Police nab prime bomb suspect
Confusion emerges over arrest location
Police have arrested a foreign man described by authorities as the prime suspect in the bombing of the Erawan shrine that killed 20 people and injured 130.
But inconsistencies emerged Tuesday over the location of the suspect's arrest while senior Thai police admitted to still being baffled over who was behind the bombing of the Erawan shrine on Aug 17 and Sathon pier the next day and their movements after the blast.
Prime Minister Prayut Chan-o-cha said the suspect was apprehended while trying to cross the border into Cambodia at Ban Pa Rai in Aranyaprathet district in Sa Kaeo province.
Maj Gen Srisak Poonprasit, commander of the 2nd Infantry Division as well as head of the Burapha task force, said police and soldiers patrolling in Aranyaprathet Tuesday spotted the man about 500 metres from the Thai-Cambodian border.
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He said the man was carrying a backpack, wearing black glasses and a cap and was walking through a forest near Ban Dong Ngu village in tambon Pa Rai en route to Cambodia.
A search of his bag found some clothes including a pair of shorts resembling those worn by the man in a yellow T-shirt who was earlier caught on CCTV camera footage allegedly planting a backpack at the Erawan shrine with a bomb inside.
But police officials in Bangkok and Phnom Penh said the suspect was arrested in Phnom Penh about two days ago.
A member of the police investigation team told the Bangkok Post the suspect was apprehended at Pochengtong International Airport as he was about to board a flight to Turkey.
The suspect was brought to the Cambodian border town of Poipet in Banteay Meanchey province, opposite Sa Kaeo's Aranyaprathet district, to be handed over to Thai authorities on Tuesday.
He was held for questioning at a military ranger base near the Aranyaprathet border checkpoint before being flown by helicopter to Bangkok for further questioning.
Thai police said the suspect left Thailand via the Aranyaprathet border checkpoint through Poipet for Phnom Penh on Aug 21.
A high-ranking Cambodian police officer told the Phnom Penh Post the man was arrested after Thai officials tipped off their Cambodian counterparts he had fled to Cambodia.
He was transferred into Thai custody via the Poipet border, the Cambodian officer confirmed. "Thailand gave us a tip about this suspect," the high-ranking officer told the Phnom Penh Post.
"They requested our cooperation to arrest him."
A Cambodian police spokesman denied this on Tuesday. "No, we don't have this man in Cambodia," Kirt Chantharith said, responding to the claim. "Cambodian forces have been monitoring the case but we have no idea about such a suspect."
Maj Gen Srisak also denied that the suspect was detained by Cambodian officials and handed over to Thai authorities, insisting that the arrest was carried out in Thailand.
The Cambodian police official told the Phnom Penh Post, however, the arrest and handover had been kept secret because the suspect was "wanted by China". He did not say whether the man was an ethnic Uighur, a Muslim minority group, some of whom are considered terrorists by Beijing for their separatist activities in western China.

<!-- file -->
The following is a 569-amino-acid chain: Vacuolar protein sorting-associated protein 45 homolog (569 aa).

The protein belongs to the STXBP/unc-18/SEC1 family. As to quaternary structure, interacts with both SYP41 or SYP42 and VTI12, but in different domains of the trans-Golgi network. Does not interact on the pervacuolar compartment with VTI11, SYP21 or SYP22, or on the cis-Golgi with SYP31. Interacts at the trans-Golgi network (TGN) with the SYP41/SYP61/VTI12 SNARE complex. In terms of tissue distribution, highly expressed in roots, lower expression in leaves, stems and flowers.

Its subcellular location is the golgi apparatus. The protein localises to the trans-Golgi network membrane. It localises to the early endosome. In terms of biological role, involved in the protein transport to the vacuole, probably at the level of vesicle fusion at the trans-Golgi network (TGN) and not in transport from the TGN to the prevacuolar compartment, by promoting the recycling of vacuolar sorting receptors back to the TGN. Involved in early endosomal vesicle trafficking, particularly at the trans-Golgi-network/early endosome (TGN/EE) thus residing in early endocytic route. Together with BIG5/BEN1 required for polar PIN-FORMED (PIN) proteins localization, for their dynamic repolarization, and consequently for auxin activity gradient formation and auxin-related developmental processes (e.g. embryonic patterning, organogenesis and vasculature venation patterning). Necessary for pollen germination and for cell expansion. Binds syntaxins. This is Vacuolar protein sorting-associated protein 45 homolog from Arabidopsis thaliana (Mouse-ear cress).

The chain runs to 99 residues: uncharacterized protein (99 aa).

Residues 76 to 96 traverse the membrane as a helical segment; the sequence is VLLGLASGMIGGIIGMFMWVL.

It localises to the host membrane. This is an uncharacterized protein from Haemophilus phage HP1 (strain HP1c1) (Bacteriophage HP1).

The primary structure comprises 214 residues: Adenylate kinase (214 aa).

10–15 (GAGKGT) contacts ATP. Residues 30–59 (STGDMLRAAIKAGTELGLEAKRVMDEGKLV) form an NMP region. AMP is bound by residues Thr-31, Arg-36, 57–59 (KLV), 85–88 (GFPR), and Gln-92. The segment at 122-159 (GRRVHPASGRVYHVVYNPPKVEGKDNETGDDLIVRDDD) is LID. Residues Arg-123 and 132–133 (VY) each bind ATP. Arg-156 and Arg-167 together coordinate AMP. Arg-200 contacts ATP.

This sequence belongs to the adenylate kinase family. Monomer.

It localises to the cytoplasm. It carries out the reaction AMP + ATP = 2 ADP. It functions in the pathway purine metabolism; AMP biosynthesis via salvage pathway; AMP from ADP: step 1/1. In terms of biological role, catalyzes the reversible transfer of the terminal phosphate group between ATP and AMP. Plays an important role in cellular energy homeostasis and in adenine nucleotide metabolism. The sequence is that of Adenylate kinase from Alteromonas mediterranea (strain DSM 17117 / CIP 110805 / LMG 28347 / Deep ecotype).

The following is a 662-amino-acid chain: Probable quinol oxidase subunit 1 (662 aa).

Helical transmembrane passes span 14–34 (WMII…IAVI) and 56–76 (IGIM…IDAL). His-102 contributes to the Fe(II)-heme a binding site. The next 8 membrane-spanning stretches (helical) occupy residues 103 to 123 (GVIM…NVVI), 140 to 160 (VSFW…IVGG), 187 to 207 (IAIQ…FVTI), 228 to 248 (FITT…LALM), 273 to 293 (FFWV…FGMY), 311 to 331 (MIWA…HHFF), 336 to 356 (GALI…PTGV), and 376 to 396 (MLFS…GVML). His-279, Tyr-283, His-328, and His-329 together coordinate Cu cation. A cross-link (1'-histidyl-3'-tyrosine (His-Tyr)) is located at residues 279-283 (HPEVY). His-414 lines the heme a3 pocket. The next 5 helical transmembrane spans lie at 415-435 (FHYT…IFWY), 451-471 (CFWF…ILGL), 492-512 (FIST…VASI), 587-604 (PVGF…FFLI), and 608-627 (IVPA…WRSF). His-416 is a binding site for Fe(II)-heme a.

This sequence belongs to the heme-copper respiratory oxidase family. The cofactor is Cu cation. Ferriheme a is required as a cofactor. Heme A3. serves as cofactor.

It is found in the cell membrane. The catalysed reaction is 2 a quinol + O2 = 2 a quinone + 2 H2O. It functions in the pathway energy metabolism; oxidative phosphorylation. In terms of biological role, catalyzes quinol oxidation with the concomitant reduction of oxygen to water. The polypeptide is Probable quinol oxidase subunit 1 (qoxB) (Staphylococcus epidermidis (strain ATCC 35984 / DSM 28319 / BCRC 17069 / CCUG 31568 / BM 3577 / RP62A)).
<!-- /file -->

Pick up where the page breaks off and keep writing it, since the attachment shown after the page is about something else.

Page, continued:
A photo of a passport claimed to be held by the suspect went viral on the internet. It was a Chinese passport belonging to a man identified as Yusufu Mieraili, 25, from the region of Xinjiang.
This image of a passport said to be held by the latest detained suspect has gone viral. However, police spokesman Prawut Thavornsiri said police are checking to find out if it is the actual passport of the suspect.
Xinjiang is home to China's Uighur Muslim minority.
However, Gen Prayut said the man's nationality has yet to be confirmed.
Police spokesman Prawut Thavornsiri, however, said the photo was not released by Thai authorities but police are checking to see if it is of the prime suspect.
Pol Lt Gen Prawut said the man arrested resembles the suspect wearing the yellow T-shirt who allegedly planted the shrine bomb.
He said police believe the man is a key suspect and part of the network behind the Erawan and Sathon pier explosions.
"Based on examination of the evidence, we can confirm the male suspect we arrested is an important one and is in the same group as the other suspects in the bombings at the two locations," Pol Lt Gen Prawut said.
However, he declined to say whether the suspect was the man in the yellow T-shirt at the Erawan shrine.
Pol Lt Gen Prawut said the suspect was being held without charge under Section 44 of the interim constitution.
A DNA check and other forensics tests will be carried out to establish any links between the suspect and the deadly shrine attack.
"We need all witnesses to identify him and to perform further tests related to existing evidence, such as fingerprints, DNA and photographs," Pol Lt Gen Prawut added.
Meanwhile, the Min Buri Court on Tuesday approved a police request for arrest warrants for three more suspects in connection with the Erawan shrine and Sathon pier explosions.
The three were charged with illegally possessing explosive materials. The first two men were identified as Ali Jolan and Ahmet Bozoglan and are thought to be Turkish.
The third suspect's name was not released.
Four arrest warrants were previously issued for three foreign men and a 27-year-old Thai Muslim woman, Wanna Suansan from Phangnga.
Police have released sketches and a photo of three suspects facing arrest warrants. They are of Ali Jolan, upper left, Ahmet Bozoglan, upper right, and a Turkish man, bottom.